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A cleaner who accidentally received £90,000 in her bank account but did not tell anyone is now under investigation. Comfort Konadu, 52, mistakenly received the sum when she went to return an item at a charity shop, a court heard.

A total of £90,047.19 was transferred to Konadu’s account in error.

The cleaner did not tell anyone about the wrong transaction, but instead she transferred £57,000 of the cash out into other accounts, including to her children.

After discovering the error, the bank was able to freeze and retrieve some of the money, but the Royal Mencap Society have lost more than £31,000.

A Proceeds of Crime investigation is set to take place to establish whether the charity can recover any of its losses.

A judge told Konadu: “You have brought shame on yourself, and I dare say to your family.”

Manchester Crown Court heard that mom-of-six Konadu had gone into the charity’s shop in Openshaw, Manchester on Friday, October 11 last year to get a refund for an item she had bought.

Days later, senior managers at the charity – which supports people with learning disabilities – were alerted to the large refund and launched an investigation.

They contacted staff at the Openshaw store, who said there had been an “issue with the machine”.

Two members of staff were suspended following the investigation, and they were later dismissed. The charity was told that they would be liable for the loss because the incident had been a result of an error.

Prosecutors said the sum “landed” in Konadu’s account on October 14, after the weekend. The same day she transferred out more than £57,000 to different accounts including one belonging to her son.

Some of the refund was recovered by the bank, but the charity was left facing a loss of more than £31,000.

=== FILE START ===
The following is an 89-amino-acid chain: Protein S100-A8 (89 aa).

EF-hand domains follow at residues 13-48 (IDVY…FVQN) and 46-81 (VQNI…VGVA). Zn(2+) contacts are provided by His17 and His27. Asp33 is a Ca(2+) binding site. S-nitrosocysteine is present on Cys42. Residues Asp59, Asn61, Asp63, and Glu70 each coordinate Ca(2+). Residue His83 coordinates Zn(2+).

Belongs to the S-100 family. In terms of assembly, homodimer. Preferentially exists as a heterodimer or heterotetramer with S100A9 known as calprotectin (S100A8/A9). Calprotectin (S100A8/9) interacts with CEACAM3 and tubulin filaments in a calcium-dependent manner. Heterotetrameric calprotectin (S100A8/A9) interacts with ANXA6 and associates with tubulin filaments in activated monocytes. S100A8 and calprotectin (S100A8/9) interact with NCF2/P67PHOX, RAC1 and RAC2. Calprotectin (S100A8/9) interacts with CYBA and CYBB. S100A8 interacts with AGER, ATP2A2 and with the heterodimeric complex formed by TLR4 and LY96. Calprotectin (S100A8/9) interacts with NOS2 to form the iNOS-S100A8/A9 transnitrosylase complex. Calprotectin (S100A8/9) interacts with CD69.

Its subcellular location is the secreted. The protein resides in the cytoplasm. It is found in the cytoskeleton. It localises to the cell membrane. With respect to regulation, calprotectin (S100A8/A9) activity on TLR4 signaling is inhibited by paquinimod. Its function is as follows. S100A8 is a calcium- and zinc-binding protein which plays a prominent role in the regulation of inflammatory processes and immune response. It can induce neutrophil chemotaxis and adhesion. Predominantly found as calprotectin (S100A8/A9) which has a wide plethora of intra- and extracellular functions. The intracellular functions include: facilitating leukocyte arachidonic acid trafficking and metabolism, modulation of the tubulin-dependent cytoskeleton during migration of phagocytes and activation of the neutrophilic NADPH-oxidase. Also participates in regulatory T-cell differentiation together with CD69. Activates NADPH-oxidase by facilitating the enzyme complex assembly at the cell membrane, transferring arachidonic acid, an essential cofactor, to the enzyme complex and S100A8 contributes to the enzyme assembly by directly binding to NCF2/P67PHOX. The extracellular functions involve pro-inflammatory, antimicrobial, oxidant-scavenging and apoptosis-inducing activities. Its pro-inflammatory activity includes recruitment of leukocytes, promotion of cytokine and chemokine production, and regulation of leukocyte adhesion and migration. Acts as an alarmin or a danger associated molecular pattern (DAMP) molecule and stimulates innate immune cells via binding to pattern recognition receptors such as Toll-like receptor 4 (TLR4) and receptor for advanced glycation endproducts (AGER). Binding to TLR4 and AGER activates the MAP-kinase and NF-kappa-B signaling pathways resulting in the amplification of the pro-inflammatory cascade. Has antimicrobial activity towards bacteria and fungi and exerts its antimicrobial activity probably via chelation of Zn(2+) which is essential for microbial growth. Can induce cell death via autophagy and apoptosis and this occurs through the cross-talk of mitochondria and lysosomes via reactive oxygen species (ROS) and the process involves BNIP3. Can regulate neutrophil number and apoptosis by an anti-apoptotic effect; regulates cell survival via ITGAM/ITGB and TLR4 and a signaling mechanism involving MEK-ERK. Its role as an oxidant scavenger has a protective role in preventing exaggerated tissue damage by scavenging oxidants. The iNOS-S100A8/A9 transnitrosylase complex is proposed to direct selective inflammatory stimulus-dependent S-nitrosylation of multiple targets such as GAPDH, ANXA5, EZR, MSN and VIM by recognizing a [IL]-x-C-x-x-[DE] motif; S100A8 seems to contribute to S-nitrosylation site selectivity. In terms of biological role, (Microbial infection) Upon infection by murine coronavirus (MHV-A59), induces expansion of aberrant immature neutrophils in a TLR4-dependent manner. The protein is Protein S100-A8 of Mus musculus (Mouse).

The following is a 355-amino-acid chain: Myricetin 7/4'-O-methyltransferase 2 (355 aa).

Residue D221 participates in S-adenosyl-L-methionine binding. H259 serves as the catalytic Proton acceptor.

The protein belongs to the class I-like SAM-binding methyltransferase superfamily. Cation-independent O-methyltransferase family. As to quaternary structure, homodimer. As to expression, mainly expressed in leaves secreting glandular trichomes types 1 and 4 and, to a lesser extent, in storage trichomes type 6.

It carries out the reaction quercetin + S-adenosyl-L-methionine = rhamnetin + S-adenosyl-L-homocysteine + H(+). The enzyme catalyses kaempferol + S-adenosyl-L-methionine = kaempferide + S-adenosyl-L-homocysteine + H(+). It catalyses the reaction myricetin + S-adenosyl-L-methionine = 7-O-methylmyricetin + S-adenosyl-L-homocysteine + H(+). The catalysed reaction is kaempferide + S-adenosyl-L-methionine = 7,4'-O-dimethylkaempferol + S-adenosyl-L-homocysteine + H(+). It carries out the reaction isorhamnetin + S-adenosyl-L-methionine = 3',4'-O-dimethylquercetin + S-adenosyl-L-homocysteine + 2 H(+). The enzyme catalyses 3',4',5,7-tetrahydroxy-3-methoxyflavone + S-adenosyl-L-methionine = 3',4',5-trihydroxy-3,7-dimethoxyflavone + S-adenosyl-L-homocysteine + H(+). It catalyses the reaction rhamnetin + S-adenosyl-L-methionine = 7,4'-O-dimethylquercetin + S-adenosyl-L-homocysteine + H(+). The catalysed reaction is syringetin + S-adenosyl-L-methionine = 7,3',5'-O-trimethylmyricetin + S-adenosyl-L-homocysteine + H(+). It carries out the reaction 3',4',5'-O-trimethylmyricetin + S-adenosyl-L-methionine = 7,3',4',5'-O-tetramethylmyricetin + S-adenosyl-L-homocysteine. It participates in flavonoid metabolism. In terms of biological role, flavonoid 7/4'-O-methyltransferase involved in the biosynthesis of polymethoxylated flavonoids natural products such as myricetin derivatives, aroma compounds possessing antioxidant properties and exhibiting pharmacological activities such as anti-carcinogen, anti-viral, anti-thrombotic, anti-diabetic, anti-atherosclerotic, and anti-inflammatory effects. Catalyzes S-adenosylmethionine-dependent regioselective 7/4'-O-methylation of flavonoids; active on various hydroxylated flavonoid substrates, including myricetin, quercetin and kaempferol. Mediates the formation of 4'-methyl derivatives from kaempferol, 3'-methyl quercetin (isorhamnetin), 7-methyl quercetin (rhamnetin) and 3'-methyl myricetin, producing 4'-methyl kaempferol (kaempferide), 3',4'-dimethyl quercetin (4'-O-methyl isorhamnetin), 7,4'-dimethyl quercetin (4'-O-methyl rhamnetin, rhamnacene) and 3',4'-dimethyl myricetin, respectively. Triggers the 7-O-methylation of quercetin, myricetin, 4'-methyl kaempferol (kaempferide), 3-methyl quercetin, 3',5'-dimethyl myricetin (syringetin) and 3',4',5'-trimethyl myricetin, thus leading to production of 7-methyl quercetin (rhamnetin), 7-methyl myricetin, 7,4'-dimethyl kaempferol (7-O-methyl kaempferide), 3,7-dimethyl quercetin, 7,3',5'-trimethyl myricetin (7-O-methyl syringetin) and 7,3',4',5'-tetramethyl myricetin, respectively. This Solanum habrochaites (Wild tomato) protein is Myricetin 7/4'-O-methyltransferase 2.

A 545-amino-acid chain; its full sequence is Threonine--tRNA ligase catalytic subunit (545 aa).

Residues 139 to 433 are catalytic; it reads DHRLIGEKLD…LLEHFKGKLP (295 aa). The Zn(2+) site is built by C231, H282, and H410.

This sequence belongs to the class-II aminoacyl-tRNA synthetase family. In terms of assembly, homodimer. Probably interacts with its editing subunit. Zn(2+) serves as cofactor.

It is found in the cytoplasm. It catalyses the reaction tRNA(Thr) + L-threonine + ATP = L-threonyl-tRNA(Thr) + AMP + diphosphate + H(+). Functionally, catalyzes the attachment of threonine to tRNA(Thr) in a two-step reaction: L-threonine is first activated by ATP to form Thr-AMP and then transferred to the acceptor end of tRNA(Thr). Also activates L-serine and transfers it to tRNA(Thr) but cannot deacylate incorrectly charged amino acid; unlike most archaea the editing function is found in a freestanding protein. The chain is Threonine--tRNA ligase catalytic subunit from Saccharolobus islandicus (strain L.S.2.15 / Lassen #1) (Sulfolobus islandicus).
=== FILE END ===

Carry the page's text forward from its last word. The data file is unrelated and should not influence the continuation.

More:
Prosecuting, Kate Gaskell said this would represent up to 18 months’ worth of profits for the charity shop.

At first, Konadu, of Mattison Street, Openshaw, claimed she had been expecting some money into her account. But she later pleaded guilty to theft.

Prosecutors said it would have been “obvious” to her that the money had been sent in error. She did not inform the bank or the charity about the money, the court heard.

Defending, Max Saffman said that Konadu, also a grandmother of 12, usually lives a “modest and humble” lifestyle working as a cleaner.

He said the money was “more than she could ever have dreamt of”, and that “temptation got the better of her”.

Sentencing, Judge Nicholas Dean QC said a “considerable punishment” in the case was Konadu’s loss of her previous good character.

The judge told her:

“This was in effect an unexpected windfall into your bank account. You ought at that stage to have reported it to both your bank and to Mencap. You fell prey to temptation and acted dishonestly. You leave this court with a stain on your character.”

She was sentenced to 20 months in prison, suspended for two years. A Proceeds of Crime hearing will be held in December.

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